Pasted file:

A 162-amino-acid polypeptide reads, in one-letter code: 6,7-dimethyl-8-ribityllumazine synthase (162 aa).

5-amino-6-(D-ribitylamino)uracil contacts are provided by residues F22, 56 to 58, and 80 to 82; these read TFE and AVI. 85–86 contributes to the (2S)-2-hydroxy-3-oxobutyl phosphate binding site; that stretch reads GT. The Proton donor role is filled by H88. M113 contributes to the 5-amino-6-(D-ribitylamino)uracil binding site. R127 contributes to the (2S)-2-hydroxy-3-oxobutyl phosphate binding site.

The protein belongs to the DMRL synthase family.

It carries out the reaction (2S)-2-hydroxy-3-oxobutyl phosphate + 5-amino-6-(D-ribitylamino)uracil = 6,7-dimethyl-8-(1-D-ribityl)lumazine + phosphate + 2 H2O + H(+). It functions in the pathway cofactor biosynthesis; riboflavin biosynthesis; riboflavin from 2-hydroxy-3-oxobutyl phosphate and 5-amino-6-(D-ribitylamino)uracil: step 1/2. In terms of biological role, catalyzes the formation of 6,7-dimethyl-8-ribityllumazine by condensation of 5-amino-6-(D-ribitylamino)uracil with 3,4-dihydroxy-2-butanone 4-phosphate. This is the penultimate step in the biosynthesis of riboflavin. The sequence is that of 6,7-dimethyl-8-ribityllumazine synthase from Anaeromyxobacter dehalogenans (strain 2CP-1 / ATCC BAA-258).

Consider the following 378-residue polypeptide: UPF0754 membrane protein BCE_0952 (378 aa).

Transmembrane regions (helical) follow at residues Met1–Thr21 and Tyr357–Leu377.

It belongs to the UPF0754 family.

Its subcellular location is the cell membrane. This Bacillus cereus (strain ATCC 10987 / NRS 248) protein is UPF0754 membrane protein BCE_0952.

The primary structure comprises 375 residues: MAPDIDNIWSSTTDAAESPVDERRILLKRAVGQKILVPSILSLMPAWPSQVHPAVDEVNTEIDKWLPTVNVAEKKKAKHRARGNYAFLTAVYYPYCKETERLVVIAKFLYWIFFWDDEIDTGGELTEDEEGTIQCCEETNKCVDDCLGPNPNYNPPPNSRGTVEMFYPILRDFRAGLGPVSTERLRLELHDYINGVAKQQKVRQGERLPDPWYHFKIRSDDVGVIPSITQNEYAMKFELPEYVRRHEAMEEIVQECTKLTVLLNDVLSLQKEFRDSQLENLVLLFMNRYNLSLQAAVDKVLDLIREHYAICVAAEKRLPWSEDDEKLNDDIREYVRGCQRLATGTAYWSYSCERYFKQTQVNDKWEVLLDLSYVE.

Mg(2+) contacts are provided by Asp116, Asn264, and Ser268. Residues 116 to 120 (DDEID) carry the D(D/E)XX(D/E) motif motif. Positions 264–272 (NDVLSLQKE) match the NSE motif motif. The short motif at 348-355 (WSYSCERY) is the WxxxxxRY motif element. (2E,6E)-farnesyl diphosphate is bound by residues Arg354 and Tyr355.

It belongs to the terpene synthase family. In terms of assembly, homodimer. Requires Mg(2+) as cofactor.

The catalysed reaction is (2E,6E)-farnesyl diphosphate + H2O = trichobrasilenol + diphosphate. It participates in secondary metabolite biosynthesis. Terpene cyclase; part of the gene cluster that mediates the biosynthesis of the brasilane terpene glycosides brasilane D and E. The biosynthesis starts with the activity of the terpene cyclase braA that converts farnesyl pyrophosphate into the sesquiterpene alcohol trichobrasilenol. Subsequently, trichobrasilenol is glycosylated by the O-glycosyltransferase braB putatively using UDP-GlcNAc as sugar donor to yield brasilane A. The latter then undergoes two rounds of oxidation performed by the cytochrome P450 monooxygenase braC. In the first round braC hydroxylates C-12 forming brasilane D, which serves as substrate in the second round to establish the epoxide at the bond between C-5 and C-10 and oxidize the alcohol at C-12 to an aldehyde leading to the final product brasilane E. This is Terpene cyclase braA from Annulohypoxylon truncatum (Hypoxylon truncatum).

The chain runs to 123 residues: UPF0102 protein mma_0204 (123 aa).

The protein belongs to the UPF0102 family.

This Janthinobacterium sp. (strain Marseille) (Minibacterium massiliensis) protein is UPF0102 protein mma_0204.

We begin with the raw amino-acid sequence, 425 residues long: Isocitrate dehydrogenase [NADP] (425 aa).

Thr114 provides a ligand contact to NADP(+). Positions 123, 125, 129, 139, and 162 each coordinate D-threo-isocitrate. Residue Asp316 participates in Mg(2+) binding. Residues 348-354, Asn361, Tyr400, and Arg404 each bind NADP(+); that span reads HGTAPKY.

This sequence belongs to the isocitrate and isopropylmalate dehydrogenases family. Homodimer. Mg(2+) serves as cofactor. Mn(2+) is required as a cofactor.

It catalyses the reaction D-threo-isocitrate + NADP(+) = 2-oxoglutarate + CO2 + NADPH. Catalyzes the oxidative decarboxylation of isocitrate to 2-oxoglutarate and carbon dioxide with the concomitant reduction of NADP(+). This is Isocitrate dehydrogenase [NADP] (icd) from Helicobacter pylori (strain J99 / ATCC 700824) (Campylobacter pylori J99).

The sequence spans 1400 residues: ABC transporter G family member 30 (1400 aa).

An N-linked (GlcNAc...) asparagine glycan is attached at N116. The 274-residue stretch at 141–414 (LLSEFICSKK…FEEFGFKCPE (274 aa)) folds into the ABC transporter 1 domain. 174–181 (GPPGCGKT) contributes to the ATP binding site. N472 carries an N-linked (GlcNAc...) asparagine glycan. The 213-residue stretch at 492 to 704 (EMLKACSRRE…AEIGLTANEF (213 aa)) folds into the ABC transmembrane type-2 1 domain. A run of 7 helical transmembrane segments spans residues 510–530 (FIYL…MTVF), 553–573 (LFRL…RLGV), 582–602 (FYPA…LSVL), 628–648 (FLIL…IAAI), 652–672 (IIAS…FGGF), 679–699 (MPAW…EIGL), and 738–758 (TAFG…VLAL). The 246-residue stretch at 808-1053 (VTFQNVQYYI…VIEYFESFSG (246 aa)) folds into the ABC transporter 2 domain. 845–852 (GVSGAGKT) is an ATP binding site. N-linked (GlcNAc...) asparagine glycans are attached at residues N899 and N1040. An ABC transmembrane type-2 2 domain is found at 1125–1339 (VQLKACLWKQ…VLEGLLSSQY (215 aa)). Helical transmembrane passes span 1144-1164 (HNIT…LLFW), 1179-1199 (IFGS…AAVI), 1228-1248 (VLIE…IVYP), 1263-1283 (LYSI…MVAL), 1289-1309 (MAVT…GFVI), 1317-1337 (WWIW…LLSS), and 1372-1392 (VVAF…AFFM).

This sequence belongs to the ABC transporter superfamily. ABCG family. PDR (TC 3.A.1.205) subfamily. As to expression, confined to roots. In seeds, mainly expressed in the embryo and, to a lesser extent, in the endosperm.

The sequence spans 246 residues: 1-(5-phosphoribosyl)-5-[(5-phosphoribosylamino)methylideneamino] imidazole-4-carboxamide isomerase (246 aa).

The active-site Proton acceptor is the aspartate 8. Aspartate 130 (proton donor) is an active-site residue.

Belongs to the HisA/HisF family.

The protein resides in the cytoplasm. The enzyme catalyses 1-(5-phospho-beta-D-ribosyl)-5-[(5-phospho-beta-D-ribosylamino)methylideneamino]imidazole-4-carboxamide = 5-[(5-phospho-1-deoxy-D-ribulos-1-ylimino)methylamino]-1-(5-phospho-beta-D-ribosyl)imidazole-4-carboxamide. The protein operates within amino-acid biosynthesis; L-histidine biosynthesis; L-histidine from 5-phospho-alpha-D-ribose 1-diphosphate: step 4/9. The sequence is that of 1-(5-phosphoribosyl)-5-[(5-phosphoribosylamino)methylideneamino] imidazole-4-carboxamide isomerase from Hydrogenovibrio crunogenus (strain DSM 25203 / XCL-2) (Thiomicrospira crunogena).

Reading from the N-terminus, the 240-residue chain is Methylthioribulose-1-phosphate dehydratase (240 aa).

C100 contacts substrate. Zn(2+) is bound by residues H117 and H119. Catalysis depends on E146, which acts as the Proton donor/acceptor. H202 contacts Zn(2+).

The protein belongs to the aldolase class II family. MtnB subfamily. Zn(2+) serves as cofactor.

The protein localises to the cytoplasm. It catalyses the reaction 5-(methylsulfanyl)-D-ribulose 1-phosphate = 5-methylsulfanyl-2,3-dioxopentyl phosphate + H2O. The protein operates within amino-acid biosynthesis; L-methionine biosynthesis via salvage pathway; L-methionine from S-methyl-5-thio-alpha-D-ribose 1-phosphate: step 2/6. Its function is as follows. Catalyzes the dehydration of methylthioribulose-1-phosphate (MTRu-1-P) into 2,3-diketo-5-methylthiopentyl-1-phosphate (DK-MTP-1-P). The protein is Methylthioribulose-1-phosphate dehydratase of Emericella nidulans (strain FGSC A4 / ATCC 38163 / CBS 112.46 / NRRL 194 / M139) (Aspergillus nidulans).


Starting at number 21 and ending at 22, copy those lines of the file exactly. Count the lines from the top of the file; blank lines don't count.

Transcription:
An N-linked (GlcNAc...) asparagine glycan is attached at N116. The 274-residue stretch at 141–414 (LLSEFICSKK…FEEFGFKCPE (274 aa)) folds into the ABC transporter 1 domain. 174–181 (GPPGCGKT) contributes to the ATP binding site. N472 carries an N-linked (GlcNAc...) asparagine glycan. The 213-residue stretch at 492 to 704 (EMLKACSRRE…AEIGLTANEF (213 aa)) folds into the ABC transmembrane type-2 1 domain. A run of 7 helical transmembrane segments spans residues 510–530 (FIYL…MTVF), 553–573 (LFRL…RLGV), 582–602 (FYPA…LSVL), 628–648 (FLIL…IAAI), 652–672 (IIAS…FGGF), 679–699 (MPAW…EIGL), and 738–758 (TAFG…VLAL). The 246-residue stretch at 808-1053 (VTFQNVQYYI…VIEYFESFSG (246 aa)) folds into the ABC transporter 2 domain. 845–852 (GVSGAGKT) is an ATP binding site. N-linked (GlcNAc...) asparagine glycans are attached at residues N899 and N1040. An ABC transmembrane type-2 2 domain is found at 1125–1339 (VQLKACLWKQ…VLEGLLSSQY (215 aa)). Helical transmembrane passes span 1144-1164 (HNIT…LLFW), 1179-1199 (IFGS…AAVI), 1228-1248 (VLIE…IVYP), 1263-1283 (LYSI…MVAL), 1289-1309 (MAVT…GFVI), 1317-1337 (WWIW…LLSS), and 1372-1392 (VVAF…AFFM).

This sequence belongs to the ABC transporter superfamily. ABCG family. PDR (TC 3.A.1.205) subfamily. As to expression, confined to roots. In seeds, mainly expressed in the embryo and, to a lesser extent, in the endosperm.